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Moving Solar Beyond 1603 – There Are Alternatives

The 1603 Federal Grant Program is dead. Fine, so let's all move on because PV solar is here to stay and will be a critical component of our economic growth and environmental health.

The 1603 Grant allowed for the monetization of the 30% ITC (investment tax credit), encouraging relatively simple and efficient third party finance models. The models allowed for the transfer of the up-front capital costs to an entity with greater access to capital, a lower cost of capital, or greater ability to utilize tax specific incentives and has been critical to commercial and industrial (C&I) customers adopting solar technology. The expiration of 1603 Grant at the end of 2011 has left these customers with little to no way to monetize the ITC, all but bringing this segment of the market to a standstill as developers and customers search for alternative financing structures that must now include a more complex tax equity component.

Without a new approach the C&I market will be left to self-funding. This will make solar available to the few profitable and brave companies or institutions (those able to monetize the tax benefits) that are willing to take on the challenge of financing, managing and maintaining their own systems over 20 plus years. As history has shown there are relatively few willing participants in this market structure and the sales cycle is long and uncertain.

But all is not lost. Committed renewable energy companies are working with C&I customers to create new models to provide continued access to third party capital. The smaller scale of C&I projects will require the pooling of multiple systems with similar characteristics or a portfolio approach to access meaningful investment capital. Some of the characteristics that will make this possible are:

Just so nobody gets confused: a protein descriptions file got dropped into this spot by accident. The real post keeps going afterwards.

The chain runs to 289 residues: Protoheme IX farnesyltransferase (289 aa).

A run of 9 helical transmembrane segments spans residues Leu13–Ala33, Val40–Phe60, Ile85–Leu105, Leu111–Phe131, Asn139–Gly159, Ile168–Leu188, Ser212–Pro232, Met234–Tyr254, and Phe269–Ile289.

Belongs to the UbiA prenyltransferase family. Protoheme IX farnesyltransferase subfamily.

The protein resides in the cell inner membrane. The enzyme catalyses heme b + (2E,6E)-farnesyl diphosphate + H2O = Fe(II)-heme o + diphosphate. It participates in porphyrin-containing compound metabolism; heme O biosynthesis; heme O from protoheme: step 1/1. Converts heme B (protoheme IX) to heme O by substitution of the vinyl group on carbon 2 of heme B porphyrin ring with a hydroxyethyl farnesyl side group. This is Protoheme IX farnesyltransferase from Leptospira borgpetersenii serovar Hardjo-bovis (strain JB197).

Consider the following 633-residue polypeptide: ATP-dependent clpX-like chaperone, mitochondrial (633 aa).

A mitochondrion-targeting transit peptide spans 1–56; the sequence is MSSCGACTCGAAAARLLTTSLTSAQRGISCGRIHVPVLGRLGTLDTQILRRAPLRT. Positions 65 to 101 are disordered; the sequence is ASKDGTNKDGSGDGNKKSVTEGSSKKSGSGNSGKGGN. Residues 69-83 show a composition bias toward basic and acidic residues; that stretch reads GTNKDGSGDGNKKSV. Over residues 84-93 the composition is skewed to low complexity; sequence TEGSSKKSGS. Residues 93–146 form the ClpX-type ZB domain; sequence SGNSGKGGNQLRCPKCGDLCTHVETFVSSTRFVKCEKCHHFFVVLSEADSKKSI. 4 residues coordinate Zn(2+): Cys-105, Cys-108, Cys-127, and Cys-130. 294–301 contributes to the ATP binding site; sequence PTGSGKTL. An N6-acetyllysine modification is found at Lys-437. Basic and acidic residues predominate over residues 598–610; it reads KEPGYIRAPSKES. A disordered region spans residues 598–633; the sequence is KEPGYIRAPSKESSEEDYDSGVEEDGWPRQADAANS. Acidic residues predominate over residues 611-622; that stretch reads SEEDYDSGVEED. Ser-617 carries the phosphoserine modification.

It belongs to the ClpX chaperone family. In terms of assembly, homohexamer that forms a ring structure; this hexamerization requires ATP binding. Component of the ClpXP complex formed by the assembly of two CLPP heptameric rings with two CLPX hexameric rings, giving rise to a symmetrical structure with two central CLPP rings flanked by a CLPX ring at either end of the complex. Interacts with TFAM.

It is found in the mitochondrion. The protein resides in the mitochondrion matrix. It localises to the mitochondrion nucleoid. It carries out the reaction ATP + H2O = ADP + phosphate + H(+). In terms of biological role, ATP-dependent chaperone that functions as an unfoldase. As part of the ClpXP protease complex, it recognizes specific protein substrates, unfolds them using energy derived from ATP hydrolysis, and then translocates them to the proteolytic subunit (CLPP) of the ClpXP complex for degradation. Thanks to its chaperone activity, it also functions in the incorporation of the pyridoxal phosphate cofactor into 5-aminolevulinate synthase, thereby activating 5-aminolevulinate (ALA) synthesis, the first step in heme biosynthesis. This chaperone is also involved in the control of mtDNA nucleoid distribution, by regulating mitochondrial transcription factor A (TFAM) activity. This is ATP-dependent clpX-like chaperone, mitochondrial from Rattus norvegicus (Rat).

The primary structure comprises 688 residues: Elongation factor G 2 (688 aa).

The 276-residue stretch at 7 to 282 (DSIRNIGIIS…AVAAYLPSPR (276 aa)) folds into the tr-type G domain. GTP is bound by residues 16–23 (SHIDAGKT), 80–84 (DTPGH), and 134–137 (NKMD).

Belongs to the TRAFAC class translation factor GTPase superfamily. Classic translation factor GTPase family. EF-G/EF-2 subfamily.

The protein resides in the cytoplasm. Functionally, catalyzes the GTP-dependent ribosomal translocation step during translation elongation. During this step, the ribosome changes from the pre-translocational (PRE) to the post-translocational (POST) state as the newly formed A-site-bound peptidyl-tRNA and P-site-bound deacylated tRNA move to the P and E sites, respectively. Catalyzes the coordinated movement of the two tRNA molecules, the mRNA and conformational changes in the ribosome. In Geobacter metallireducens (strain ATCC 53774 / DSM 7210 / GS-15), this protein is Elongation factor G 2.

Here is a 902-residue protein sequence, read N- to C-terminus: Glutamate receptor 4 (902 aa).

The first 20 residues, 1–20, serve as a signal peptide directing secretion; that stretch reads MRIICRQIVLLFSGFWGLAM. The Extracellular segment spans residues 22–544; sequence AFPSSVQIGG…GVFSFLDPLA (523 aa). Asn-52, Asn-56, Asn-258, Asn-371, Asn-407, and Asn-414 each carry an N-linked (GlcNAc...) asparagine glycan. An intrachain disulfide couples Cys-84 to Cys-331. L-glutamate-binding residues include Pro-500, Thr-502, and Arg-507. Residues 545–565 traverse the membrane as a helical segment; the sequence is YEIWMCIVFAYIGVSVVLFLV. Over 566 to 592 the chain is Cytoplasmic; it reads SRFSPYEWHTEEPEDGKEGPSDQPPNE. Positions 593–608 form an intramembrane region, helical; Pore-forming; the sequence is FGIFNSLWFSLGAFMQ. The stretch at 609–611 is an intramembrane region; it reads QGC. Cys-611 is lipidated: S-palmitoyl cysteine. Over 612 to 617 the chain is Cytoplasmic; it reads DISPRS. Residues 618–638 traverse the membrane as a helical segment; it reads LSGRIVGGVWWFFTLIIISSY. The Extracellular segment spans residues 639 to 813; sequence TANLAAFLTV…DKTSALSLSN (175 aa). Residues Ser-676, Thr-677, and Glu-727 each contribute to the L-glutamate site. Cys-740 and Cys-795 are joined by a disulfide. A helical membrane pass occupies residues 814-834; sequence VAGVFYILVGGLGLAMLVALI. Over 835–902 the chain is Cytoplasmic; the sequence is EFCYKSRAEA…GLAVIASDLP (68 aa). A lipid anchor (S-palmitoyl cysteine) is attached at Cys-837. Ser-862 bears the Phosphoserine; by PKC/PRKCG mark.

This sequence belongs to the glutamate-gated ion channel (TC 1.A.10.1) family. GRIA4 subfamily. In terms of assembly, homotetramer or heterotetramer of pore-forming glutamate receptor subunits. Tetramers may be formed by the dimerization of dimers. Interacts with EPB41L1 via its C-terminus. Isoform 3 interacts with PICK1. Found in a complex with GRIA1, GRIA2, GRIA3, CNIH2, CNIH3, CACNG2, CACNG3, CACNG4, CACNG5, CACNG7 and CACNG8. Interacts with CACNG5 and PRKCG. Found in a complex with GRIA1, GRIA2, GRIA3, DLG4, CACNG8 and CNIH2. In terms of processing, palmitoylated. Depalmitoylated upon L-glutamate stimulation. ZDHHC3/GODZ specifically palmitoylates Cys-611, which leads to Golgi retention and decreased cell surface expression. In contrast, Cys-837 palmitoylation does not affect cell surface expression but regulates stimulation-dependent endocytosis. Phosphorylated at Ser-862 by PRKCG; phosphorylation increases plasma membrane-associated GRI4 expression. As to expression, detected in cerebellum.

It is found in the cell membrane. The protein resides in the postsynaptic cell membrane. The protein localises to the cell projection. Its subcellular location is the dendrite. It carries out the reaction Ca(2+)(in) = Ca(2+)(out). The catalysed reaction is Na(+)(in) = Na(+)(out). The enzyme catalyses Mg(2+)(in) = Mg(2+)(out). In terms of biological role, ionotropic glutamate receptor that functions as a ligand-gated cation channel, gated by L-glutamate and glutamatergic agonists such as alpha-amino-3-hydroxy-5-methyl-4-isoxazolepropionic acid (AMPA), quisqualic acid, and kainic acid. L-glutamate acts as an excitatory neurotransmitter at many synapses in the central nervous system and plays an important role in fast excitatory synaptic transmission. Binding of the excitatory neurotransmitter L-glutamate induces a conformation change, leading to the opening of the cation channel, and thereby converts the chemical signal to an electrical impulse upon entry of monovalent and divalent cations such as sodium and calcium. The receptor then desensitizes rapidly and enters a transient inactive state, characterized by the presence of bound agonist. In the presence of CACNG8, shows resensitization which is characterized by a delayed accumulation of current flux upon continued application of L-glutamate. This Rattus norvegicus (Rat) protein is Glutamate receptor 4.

• Standardization of Documents: Project documentation and varying credit quality are two of the greatest limiters of the C&I market in a non-1603 grant environment. The ability to produce and use a set of repeatable documents will greatly reduce the transaction cost and the time needed for investor review and approval.
  • Utilizing a Single EPC Provider: Quality design and installation and a firm financially capable of providing real installation warrantees will be required to access larger sums of capital and debt to allow for efficient and reliable financing solutions in this market. This will require larger, more financially sound EPC providers or the continued consolidation of smaller firms. Either way the risk of poor design and installation will need to be minimized.
  • Utilizing a Single O&M Provider: The long-term nature of these assets will require professional and guaranteed maintenance from a firm that can stand behind each project and ensure the highest quality of ongoing operations. Large-scale O&M providers will in essence protect the power generation and cash flow of a system backed by institutional investors. This will require higher quality components with long-term bankable warranties.
  • Providing a Bankable Production Guarantee: Different production profiles will add complexity to the predictability of cash flows and will have a profound effect on the availability and cost of project level debt. A meaningful production guarantee from the O&M provider or a credible third party will help to reduce financing costs and streamline the approval process.

This pooling or portfolio approach for C&I projects will provide similar characteristics to utility scale investors with the added benefit of diversification. Achieving the above will not be easy but for those who can deliver on this type of model the benefits of a more streamlined, professional and institutional solar market await.

Lead image: Open road via Shutterstock


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Volume 18, Issue 3


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